Diagnosis and Management of Traumatic Salivary Gland Injuries
Trauma to the facial soft tissues and fractures of the maxillofacial complex may involve the salivary structures, but the relative incidence of injury to the salivary structures is low. Salivary gland injuries are usually associated with penetrating injuries or complex fractures of the facial bones.1,2 Salivary gland trauma can be classified as acute (blunt, lacerating, avulsion, or blast injuries) or chronic (inflammatory damage associated with infection, foreign bodies, sialoliths, or irradiation). Management of salivary gland injuries may vary according to factors such as the mechanism of injury, site of injury, degree of contamination, associated injuries, and general medical status of the patient. Lacerations in the cheek region posterior to the anterior border of the masseter muscle along a plane from the tragus of the ear to the middle of the upper lip (Fig. 24-1) may involve the parotid gland or duct, various branches of the facial nerve, and the facial artery and veins. Soft tissue injury in the floor of the mouth or beneath the mandible can damage the submandibular or sublingual glands, their associated ducts, or both. However, the incidence of injury to these salivary glands is lower than that for the parotid gland because of the protection of these salivary structures by the body of the mandible.
FIGURE 24-1 A, A line drawn from the tragus of the ear to the middle of the upper lip approximates the course of the parotid duct. Injury to the parotid gland duct is usually located at or distal to the anterior border of the masseter muscle along this line. B, Facial laceration with high risk of injury to parotid gland and duct. (Part A from Adams J, Barton E, Collings J, et al.: Emergency medicine, St. Louis, 2008, Saunders.)
Salivary gland injuries can be serious and frequently associated with long-term morbidity. Delay or failure to diagnose may result in morbidity secondary to soft tissue scarring and disfigurement, sialocele, cutaneous fistula, or gustatory sweating associated with Frey’s syndrome.3,4 Surgical and nonsurgical approaches are used in the treatment of salivary gland and ductal injuries. Nonsurgical approaches are generally used only when the gland parenchyma is contused but the ductal structures remain intact. Surgical techniques are used to repair extensive injuries. Unfortunately, injuries to the salivary glands and/or supporting structures are often overlooked or underestimated in patients who have suffered significant or massive facial trauma. Thorough assessment and proper management of these injuries can prevent costly and unpleasant sequelae as acute treatment is usually much less difficult than late management.5,6
The parotid gland is a unilobar structure with superficial and deep portions. These two segments of the gland are connected by a small isthmus, within which lies the facial nerve. The gland is encapsulated by a fascia formed by a splitting of the superficial layer of the deep cervical fascia. The bulk of the parotid gland overlies the ramus of the mandible and is bounded superiorly by the zygoma and anteriorly by the masseter while posteriorly abutting the external auditory canal and the anterior superior aspect of the sternocleidomastoid muscle. The parotid tail curves posteriorly around the mandibular ramus and is rarely involved in traumatic injury. The parotid duct, or Stensen’s duct, exits from the anterolateral portion of the gland and passes beyond the anterior border of the masseter muscle, parallel with a plane drawn from the tragus of the ear to the midpoint of the upper lip. Approximately 1 cm anterior to the anterior border of the masseter muscle, the duct turns medially and penetrates the buccal fat pad and buccinator muscle, opening into the mouth at the level of the maxillary second molar. The facial nerve emerges from the stylomastoid foramen, passes into the substance of the gland, and subdivides into multiple branches that emerge anteriorly from the gland substance. Stensen’s duct is divided into the glandular portion, the proximal (masseteric) portion and a distal (buccal) portion.7 Generally, the buccal branch of the facial nerve can be found 5 to 10 mm below the parotid duct as it exits the gland. The nerve and duct are especially vulnerable to injury as they pass relatively unprotected over the superficial surface of the masseter muscle and exit the anterior portion of the parotid gland before descending within the fibers of the orbicularis oris and buccinator muscles.4,8 Several vascular structures are associated with the parotid gland, including the retromolar and external jugular veins and superficial temporal, external carotid, and facial arteries.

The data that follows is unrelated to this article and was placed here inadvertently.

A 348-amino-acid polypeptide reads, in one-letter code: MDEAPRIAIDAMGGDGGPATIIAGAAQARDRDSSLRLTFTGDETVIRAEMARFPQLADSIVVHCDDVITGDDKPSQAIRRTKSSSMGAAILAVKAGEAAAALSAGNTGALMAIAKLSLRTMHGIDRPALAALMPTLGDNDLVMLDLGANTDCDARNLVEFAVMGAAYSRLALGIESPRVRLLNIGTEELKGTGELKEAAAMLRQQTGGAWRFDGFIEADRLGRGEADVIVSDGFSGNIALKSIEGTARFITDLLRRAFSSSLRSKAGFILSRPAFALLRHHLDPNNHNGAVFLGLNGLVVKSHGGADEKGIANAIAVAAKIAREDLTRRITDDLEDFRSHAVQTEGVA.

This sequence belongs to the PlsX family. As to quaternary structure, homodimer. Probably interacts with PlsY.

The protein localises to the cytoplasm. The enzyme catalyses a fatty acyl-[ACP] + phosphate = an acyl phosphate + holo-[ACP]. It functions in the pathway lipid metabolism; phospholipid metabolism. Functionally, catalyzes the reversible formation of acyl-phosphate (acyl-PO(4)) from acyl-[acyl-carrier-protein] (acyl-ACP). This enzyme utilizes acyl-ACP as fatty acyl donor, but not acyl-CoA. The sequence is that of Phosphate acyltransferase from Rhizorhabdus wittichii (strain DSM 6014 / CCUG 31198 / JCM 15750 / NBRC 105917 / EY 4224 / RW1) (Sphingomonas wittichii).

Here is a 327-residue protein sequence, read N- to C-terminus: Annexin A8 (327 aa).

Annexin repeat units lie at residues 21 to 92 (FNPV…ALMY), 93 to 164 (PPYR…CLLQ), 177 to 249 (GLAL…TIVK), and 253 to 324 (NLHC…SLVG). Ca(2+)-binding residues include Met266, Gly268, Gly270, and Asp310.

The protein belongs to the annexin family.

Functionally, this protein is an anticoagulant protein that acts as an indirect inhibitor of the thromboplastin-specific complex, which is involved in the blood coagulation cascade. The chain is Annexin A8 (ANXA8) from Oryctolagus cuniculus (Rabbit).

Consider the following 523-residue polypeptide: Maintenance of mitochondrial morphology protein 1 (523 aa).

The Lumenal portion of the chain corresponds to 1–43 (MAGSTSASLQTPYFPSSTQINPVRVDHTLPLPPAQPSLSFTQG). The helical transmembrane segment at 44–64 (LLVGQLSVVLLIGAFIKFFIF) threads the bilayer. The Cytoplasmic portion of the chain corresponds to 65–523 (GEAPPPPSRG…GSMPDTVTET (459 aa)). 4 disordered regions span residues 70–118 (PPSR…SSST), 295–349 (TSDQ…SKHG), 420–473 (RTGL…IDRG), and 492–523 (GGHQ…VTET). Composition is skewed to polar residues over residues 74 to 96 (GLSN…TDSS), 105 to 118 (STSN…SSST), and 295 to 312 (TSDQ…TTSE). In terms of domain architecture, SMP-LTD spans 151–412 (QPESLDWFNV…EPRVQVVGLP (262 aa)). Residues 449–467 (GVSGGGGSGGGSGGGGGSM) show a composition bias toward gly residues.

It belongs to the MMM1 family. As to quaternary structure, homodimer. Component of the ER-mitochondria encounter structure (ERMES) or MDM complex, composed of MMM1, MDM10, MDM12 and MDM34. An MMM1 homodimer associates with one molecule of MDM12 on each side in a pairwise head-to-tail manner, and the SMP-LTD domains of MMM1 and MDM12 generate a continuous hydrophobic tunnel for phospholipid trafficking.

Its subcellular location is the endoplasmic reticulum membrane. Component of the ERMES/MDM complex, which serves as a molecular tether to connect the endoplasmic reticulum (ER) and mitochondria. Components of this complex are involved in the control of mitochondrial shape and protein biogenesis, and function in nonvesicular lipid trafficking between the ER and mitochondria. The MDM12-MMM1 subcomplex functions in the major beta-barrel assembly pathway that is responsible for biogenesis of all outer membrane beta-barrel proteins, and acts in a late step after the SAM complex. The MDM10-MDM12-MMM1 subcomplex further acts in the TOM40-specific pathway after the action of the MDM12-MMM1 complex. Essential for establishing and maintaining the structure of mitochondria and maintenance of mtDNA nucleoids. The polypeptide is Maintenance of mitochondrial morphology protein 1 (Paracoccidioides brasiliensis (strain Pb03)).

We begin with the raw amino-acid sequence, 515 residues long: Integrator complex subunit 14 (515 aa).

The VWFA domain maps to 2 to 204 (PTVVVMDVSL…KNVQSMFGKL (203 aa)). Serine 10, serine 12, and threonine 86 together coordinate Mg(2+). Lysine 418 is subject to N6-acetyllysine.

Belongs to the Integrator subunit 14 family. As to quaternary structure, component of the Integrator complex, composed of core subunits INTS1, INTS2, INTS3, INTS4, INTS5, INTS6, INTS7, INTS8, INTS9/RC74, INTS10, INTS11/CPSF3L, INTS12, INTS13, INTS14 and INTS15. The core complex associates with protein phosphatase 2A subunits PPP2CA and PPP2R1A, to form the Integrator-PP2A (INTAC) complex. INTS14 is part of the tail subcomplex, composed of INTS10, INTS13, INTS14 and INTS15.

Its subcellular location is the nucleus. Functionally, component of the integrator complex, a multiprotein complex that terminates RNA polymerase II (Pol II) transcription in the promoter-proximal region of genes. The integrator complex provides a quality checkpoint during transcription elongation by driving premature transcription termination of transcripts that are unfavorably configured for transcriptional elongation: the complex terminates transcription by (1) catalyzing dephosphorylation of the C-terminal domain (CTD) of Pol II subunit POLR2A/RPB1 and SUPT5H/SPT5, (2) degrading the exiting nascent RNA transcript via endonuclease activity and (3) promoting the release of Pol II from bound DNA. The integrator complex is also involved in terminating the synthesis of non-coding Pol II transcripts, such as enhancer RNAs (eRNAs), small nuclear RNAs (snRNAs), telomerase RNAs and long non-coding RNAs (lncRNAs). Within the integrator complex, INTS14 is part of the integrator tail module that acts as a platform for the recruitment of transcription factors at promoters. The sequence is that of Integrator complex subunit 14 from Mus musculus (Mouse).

The submandibular gland lies below and in front of the angle of the mandible and occupies most of the posterior portion of the submandibular triangle. The gland lies deep to the platysma muscle, bounded anteriorly and inferiorly by the digastric muscle, the myohyoid muscle deep, and the hypoglossus muscle posteriorly. The greater part of the gland is superficial, but it folds around the posterior border of the mylohyoid muscle so that a small portion of the gland is found in the posterior floor of the mouth. The facial artery is intimately associated with the superficial portion of the gland. The submandibular duct, or Wharton’s duct, arises from the deep portion of the gland, is about 5 cm long, and has relatively thin walls and a constricted orifice. The duct leaves the submandibular triangle by passing above the posterior border of the mylohyoid muscle traversing along the floor of the mouth and opening in the anterior floor of mouth. In the floor of the mouth, the duct passes from lateral to medial on its way to the sublingual caruncle. Here, the duct has an intimate relation to the lingual nerve, which crosses it twice on its forward path (Fig. 24-2).9,10 The facial vein and artery are in close association with the submandibular gland and generally lie just posterior to the gland. The marginal branch of the facial nerve provides function to the depressor muscles of the lower lip and runs over the fascia superficial to the facial artery, facial vein, and gland and can extend to the most inferior level of the gland.